The day of the bombing, three FBI agents came to her house and arrested her father, an immigrant who was in the fishing business and had recently been hospitalized. He went to prison for a short time. The day he was released, he died.
"He was home not even 12 hours and he was gone," Kochiyama recalled.
In another interview on that show a year later, she recounted a fateful meeting with Malcolm X, who became her friend and political ally. Kochiyama, an octogenarian by then who was wearing a "Free Mumia Abu-Jamal" sweatshirt, said he came to a Brooklyn courthouse to support hundreds of people — herself included but mostly African-Americans — waiting to be arraigned after protesting hiring discrimination.
"I'll never forget that day," she said. "I felt so bad that I wasn't black. This should be just a black thing. … But gosh darn it, I'm going to try to meet him somehow."
And she did. Their friendship ended on Feb. 21, 1965, when Malcolm X was assassinated in the Audubon Ballroom in New York. Many people shrank away when the gunshots rang out. But not Kochiyama. Instead, she rushed toward him.
"I just went there and picked up his head and put it on my lap," Kochiyama recalled during her "Democracy Now" appearance. "I said, 'Please Malcolm, please Malcolm, stay alive."
That moment was captured in a now-famous photograph that ran in "Life" magazine.
On Thursday, the California State Assembly adjourned in memory of Kochiyama. Nina Thorsen of KQED reported that Assemblywoman Mariko Yamada (D-Davis) quoted a rap song about her by a Seattle hip-hop group: " 'When I grow up, I wanna be just like Yuri Kochiyama.' So with that, members, I ask that we adjourn in memorary of the great civil rights leader, not just for the Asian Pacific Islander community," but for the community of humankind."
In an obituary in the Los Angeles Times, Elaine Woo wrote that Kochiyama married a Japanese Amerian GI she'd met during the war and moved with him to Harlem in 1960, where she raised a family of six children and fought alongside her black and Puerto Rican neighbors for safer streets and better schools. Later, she would fight for Puerto Rican independence, nuclear disarmament, the end of the Vietnam War and the rights of prisoners.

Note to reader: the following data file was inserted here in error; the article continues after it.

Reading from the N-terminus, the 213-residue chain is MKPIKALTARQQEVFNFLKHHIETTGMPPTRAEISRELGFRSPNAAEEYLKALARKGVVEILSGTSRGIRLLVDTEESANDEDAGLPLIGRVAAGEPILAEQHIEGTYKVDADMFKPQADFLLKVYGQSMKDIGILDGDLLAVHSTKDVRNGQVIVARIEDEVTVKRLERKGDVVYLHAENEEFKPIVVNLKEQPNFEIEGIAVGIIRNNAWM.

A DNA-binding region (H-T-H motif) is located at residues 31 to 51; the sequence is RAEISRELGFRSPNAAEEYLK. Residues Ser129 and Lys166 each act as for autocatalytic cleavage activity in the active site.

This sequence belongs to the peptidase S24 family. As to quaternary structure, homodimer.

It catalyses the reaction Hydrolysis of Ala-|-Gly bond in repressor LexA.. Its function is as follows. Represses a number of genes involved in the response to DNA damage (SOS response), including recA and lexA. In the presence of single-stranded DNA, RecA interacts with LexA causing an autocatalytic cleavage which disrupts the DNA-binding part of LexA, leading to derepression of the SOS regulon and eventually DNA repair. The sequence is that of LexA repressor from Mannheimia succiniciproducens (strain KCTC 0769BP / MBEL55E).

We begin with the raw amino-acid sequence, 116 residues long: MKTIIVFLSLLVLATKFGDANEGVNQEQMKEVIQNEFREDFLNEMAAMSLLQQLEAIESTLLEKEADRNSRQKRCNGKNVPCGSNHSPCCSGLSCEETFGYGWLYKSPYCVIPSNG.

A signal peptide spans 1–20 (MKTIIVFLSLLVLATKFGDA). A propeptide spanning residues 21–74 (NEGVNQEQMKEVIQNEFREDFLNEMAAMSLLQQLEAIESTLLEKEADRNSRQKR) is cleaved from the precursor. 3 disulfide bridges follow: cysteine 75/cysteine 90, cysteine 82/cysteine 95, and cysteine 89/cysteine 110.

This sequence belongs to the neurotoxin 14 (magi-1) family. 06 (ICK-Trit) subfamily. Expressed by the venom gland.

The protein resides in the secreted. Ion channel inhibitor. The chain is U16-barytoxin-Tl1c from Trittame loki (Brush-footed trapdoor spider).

"I didn't wake up and decide to become an activist," she told the Dallas Morning News in 2004. "But you couldn't help notice the inequities, the injustices. It was all around you."
Known as "Sister Yuri" in a wide circle of African American activists that included the firebrand poet Amiri Baraka and '60s radical Angela Davis, Kochiyama also became an advocate for prisoners, organizing supporters across racial lines to press for reconsideration of charges many considered politically motivated.
"She was part of a very unique group of Nisei — primarily women — who were progressive activists … left of liberal," former state Assemblyman Warren Furutani said Tuesday. "She was an icon, and icon is not an overstatement."
Furutani told Woo that Kochiyama's apartment, usually teeming with people, was so cramped that she used an ironing board as a desk. The kitchen table, meanwhile, was impossible to eat on because it was covered with fliers, papers and magazine articles.
An obituary in the New York Times mentioned that Kochiyama read constantly and widely.
On Tuesday, her granddaughter Akemi opened for the first time a journal of favorite quotations that Mrs. Kochiyama had collected and given to her several years ago.
“There were so many different writers and thinkers,” said Akemi Kochiyama, who is pursuing a doctorate in cultural anthropology. “It’s Emerson, it’s Keats and Yeats and José Marti. It’s political thinkers. It’s Marcus Garvey. It’s everything.”
Kochiyama, who was born Mary Yuriko Nakahara, eventually recorded her remarkable life in a memoir, titled "Passing It On." Diane Fujino, an Asian American academic, also wrote about the activist in a book titled,"Yuri Kochiyama, Heartbeat of Struggle."
In a 2005 story by Annie Nakao in the San Francisco Chronicle, Fujino described Kochiyama:
"Most people make life; some people make history," Fujino said from Santa Barbara. "Yuri organized her life around making history. I think of her as a very ordinary person, who's done extraordinary things."
Nakao, who interviewed Kochiyama at age 84, wrote about the role she and her husband played in New York and the evolution of their activism:
After marrying and settling in New York City, the Kochiyamas began raising a family. But soon, their little apartment became "Grand Central Station" for visiting former nisei GIs and San Pedro friends. The family's "Christmas Cheer" newsletter went to about 3,000 people.
When a larger apartment opened up at the Manhattanville housing projects in Harlem, they jumped at the chance. The move would put them squarely in the cultural brew of the 1960s, with its fight for better schools and jobs, and a nascent black nationalist movement that Kochiyama soon became immersed in.
As an Asian among blacks, she was always sensitive of her place, working more as a facilitator and supporter. Her genius was networking, and as many leaders began being arrested in FBI crackdowns, she became the point person for those arrested, as well as those released from prison.